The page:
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—Mississippi's total operating revenue; its total operating expenses were exactly the same
SI's model used financial information filed with the Department of Education by four Division I athletic departments that varied in size, balance sheets and emphasis on certain sports: Louisville, Mississippi, Oregon and San Jose State. (The filings were the most recent available, from the 2009--10 academic year.) When examining athletic department financials, it is best to forget many of the basics of accounting and even the simple rules that apply when balancing a household budget. Athletic departments operate in a strange world where, at times, money gained or lost isn't entered as such, where the hypothetical can be recorded as fact, where, as Ross puts it, "the books are cooked."
How cooked? A few years ago the software program used by schools to file financial data with the Department of Education didn't allow a university to record a deficit. (The program has since been fixed.) An official at one university said his athletic department occasionally moves revenue from one sport to another. Look closely at athletic department financial filings, and you are likely to find the statistically improbable, such as Mississippi's spending the exact amount ($45,737,904) it earned in 2009--10. NCAA officials mention that fewer than 7% of Division I athletic programs made money between '04 and '10. That may be the case, but it's hard to tell from the numbers alone. As a result, SI was extremely conservative with its estimates.
—Deficit run by San Jose State's football team
The methodology SI used relies on a philosophy that runs contrary to the culture of D-I: Smaller is better.
The vast majority of athletic departments do not generate enough profit to pay athletes. A program like Oregon's, which netted $44,538,251 in 2009--10 thanks largely to Nike founder and chairman Phil Knight's generosity—he has reportedly donated $300 million over the years—could start writing checks tomorrow. And Louisville might be able to as well, having cleared $2,229,652. But Ole Miss claims to have spent every dollar it took in, and San Jose State reported a $452,648 deficit.
The fact is the majority of schools would need to cut expenses significantly to pay athletes even a nominal amount. SI considered alternatives to cost-cutting, including the so-called Olympic model, in which athletes would be allowed to sign endorsement deals, as well as a commonly referred to scenario in which they would be free to take money from agents. These plans come with complications (page 58). SI also attempted to draft a model that compensated only football players, using the concept of hazard pay to try to circumvent Title IX laws, which mandate equal opportunity for women athletes. Two lawyers who specialize in Title IX cases doubted that maneuver would stand up in court, leaving SI to devise a model that distributed money equally over all sports.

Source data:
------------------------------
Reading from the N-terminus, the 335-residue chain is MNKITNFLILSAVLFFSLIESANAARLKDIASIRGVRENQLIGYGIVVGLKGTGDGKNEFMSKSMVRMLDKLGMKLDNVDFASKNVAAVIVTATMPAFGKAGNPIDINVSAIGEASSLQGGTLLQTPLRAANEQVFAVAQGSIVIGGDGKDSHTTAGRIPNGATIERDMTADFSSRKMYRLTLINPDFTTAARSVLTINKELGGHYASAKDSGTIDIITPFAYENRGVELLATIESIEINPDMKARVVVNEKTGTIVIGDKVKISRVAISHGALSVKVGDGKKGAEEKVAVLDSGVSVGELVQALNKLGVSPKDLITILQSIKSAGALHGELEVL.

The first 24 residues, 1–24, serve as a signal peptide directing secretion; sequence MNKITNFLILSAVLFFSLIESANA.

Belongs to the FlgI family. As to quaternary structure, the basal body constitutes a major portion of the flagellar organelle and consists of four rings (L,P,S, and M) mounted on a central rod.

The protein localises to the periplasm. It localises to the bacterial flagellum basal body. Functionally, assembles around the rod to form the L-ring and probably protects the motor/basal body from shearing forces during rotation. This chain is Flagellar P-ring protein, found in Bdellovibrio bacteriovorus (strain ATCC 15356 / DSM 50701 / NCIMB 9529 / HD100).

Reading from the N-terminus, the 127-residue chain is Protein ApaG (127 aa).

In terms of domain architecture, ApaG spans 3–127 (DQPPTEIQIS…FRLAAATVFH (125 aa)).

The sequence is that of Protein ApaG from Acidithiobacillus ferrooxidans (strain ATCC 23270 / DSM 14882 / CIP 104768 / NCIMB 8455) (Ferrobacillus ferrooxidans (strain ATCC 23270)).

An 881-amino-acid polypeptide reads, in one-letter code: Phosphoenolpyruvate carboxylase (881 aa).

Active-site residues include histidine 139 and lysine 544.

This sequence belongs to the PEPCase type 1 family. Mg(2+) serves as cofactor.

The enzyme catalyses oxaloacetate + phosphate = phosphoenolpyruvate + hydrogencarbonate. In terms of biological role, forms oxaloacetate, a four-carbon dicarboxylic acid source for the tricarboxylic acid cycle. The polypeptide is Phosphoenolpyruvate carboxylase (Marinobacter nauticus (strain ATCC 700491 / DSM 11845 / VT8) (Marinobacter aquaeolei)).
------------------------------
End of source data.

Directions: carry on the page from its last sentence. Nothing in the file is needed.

The first option was to adopt a Tea Party approach and slash spending across the board, beginning with football. Over the last four decades the number of football scholarships has been trimmed from 120 to 105 to 95 to 85. This has had no major impact on the product and, if anything, has improved competitive balance. Even at 85, FBS coaches have more scholarship athletes than they need. Moreover, at the FCS level (formerly Division I-AA) teams get by with 63 scholarships.
In addition to 85 scholarship players, rosters balloon with walk-ons. Mississippi had 126 students participate in football in 2009--10, Louisville 119, San Jose State 106 and Oregon 105. There is little justification for rosters that large, particularly given the expenses (equipment, training) that come with each player. Also, the more football participants a school has, the more female athletes it must accommodate to comply with Title IX.